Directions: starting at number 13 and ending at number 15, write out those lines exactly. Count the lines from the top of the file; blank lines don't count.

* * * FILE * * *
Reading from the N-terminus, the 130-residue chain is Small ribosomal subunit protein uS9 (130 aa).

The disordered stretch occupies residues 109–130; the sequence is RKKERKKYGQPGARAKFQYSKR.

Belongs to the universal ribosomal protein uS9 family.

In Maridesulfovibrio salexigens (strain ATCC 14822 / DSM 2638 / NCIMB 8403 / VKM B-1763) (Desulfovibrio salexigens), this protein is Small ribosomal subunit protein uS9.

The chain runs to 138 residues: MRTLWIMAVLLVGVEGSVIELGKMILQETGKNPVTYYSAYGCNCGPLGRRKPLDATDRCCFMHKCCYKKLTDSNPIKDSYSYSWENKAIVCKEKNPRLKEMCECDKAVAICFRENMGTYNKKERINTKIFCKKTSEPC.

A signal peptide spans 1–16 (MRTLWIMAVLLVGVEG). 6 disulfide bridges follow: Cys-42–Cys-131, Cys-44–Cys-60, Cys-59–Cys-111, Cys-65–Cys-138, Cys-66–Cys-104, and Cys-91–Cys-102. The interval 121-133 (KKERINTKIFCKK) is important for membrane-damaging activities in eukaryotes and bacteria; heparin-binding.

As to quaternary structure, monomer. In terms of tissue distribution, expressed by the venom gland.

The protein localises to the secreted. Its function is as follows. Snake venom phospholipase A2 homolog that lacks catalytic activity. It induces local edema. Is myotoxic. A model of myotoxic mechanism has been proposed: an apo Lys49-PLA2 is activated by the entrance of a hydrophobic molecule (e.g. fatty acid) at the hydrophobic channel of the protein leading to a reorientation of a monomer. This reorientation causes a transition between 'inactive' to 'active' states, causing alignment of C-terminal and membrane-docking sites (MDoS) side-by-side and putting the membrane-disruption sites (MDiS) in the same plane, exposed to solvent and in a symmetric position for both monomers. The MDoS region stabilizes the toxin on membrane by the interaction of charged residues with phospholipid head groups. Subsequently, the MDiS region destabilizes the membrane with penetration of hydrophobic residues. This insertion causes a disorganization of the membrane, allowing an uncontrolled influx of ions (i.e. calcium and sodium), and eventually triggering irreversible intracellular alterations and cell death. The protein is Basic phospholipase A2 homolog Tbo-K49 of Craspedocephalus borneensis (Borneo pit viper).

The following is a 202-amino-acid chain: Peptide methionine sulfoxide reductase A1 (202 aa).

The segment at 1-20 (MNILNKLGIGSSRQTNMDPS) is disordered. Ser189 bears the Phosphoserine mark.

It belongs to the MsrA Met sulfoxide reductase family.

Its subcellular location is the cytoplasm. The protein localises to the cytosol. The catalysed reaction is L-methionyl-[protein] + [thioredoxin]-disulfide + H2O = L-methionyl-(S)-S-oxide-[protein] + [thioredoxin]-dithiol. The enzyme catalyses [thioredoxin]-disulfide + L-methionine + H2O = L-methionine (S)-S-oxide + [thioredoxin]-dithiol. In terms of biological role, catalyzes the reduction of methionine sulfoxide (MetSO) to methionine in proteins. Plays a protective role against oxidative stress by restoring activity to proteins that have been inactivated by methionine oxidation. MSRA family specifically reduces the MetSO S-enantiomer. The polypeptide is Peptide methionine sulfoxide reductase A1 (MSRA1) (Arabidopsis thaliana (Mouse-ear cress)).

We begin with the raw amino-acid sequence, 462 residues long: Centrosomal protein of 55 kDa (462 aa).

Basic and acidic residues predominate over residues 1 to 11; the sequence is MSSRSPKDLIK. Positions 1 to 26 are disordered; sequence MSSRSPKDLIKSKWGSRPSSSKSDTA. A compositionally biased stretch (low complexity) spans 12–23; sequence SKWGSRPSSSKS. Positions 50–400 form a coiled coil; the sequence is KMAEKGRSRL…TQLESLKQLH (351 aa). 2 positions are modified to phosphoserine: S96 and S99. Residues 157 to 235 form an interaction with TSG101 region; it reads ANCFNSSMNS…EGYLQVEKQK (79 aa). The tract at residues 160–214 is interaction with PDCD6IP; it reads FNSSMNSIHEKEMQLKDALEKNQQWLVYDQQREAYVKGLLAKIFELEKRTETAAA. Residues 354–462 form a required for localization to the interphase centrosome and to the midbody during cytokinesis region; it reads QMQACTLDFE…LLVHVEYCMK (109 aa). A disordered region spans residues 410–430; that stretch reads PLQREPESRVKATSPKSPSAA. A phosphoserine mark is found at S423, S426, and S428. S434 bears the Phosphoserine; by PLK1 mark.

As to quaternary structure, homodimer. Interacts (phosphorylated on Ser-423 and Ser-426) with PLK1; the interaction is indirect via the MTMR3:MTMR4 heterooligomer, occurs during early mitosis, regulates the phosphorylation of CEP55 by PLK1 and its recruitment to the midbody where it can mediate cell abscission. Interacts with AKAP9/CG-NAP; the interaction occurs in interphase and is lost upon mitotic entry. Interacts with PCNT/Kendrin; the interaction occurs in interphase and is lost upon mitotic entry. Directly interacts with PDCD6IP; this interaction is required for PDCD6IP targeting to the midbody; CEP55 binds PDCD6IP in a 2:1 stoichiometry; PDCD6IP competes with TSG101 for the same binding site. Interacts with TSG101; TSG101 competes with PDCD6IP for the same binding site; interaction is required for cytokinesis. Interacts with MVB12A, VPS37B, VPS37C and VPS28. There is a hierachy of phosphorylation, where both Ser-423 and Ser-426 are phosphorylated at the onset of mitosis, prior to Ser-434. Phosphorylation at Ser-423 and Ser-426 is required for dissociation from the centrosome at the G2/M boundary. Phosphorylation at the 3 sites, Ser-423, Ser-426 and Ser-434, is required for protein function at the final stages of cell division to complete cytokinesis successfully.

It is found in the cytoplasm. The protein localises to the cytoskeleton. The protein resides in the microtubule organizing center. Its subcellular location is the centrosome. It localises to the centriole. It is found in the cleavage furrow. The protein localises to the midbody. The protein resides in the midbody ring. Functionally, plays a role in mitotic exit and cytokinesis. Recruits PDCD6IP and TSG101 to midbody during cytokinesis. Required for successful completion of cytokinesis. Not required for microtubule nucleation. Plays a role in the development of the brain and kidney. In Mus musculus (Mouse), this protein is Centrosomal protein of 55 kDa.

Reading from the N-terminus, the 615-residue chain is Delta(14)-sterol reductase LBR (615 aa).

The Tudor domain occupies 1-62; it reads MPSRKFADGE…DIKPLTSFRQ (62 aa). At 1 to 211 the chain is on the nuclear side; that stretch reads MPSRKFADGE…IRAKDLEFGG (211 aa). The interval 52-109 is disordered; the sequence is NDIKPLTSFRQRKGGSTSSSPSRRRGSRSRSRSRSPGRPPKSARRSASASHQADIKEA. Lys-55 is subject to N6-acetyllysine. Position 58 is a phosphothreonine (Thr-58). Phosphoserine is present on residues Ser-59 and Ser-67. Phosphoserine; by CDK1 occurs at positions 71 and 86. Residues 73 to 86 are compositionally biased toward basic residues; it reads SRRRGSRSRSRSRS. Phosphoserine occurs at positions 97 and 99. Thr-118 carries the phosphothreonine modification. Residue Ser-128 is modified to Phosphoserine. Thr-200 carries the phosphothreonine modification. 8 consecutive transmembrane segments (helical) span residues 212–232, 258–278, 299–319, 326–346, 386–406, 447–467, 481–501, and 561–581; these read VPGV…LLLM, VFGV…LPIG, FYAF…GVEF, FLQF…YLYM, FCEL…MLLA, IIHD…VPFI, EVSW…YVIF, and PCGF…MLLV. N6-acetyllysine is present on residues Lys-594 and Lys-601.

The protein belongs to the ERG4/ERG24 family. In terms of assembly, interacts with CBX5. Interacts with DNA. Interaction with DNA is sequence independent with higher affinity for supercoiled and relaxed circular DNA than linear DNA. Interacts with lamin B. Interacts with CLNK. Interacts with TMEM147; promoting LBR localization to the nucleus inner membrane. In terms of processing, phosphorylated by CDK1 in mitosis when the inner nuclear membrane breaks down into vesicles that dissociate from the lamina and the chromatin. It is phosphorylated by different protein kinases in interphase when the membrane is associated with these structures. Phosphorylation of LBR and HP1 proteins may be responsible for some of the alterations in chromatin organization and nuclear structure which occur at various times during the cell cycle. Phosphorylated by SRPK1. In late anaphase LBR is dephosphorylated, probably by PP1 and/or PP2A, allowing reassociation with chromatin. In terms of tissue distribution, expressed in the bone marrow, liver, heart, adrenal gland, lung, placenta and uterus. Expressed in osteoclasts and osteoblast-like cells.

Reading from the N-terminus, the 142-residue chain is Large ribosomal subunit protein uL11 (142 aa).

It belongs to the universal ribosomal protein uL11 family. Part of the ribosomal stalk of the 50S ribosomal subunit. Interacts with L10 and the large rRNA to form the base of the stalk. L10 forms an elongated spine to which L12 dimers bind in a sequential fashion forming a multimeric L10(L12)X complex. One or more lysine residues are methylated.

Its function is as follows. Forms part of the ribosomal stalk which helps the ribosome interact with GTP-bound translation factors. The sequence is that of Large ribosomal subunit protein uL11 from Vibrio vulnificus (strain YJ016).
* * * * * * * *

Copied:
We begin with the raw amino-acid sequence, 462 residues long: Centrosomal protein of 55 kDa (462 aa).

Basic and acidic residues predominate over residues 1 to 11; the sequence is MSSRSPKDLIK. Positions 1 to 26 are disordered; sequence MSSRSPKDLIKSKWGSRPSSSKSDTA. A compositionally biased stretch (low complexity) spans 12–23; sequence SKWGSRPSSSKS. Positions 50–400 form a coiled coil; the sequence is KMAEKGRSRL…TQLESLKQLH (351 aa). 2 positions are modified to phosphoserine: S96 and S99. Residues 157 to 235 form an interaction with TSG101 region; it reads ANCFNSSMNS…EGYLQVEKQK (79 aa). The tract at residues 160–214 is interaction with PDCD6IP; it reads FNSSMNSIHEKEMQLKDALEKNQQWLVYDQQREAYVKGLLAKIFELEKRTETAAA. Residues 354–462 form a required for localization to the interphase centrosome and to the midbody during cytokinesis region; it reads QMQACTLDFE…LLVHVEYCMK (109 aa). A disordered region spans residues 410–430; that stretch reads PLQREPESRVKATSPKSPSAA. A phosphoserine mark is found at S423, S426, and S428. S434 bears the Phosphoserine; by PLK1 mark.

As to quaternary structure, homodimer. Interacts (phosphorylated on Ser-423 and Ser-426) with PLK1; the interaction is indirect via the MTMR3:MTMR4 heterooligomer, occurs during early mitosis, regulates the phosphorylation of CEP55 by PLK1 and its recruitment to the midbody where it can mediate cell abscission. Interacts with AKAP9/CG-NAP; the interaction occurs in interphase and is lost upon mitotic entry. Interacts with PCNT/Kendrin; the interaction occurs in interphase and is lost upon mitotic entry. Directly interacts with PDCD6IP; this interaction is required for PDCD6IP targeting to the midbody; CEP55 binds PDCD6IP in a 2:1 stoichiometry; PDCD6IP competes with TSG101 for the same binding site. Interacts with TSG101; TSG101 competes with PDCD6IP for the same binding site; interaction is required for cytokinesis. Interacts with MVB12A, VPS37B, VPS37C and VPS28. There is a hierachy of phosphorylation, where both Ser-423 and Ser-426 are phosphorylated at the onset of mitosis, prior to Ser-434. Phosphorylation at Ser-423 and Ser-426 is required for dissociation from the centrosome at the G2/M boundary. Phosphorylation at the 3 sites, Ser-423, Ser-426 and Ser-434, is required for protein function at the final stages of cell division to complete cytokinesis successfully.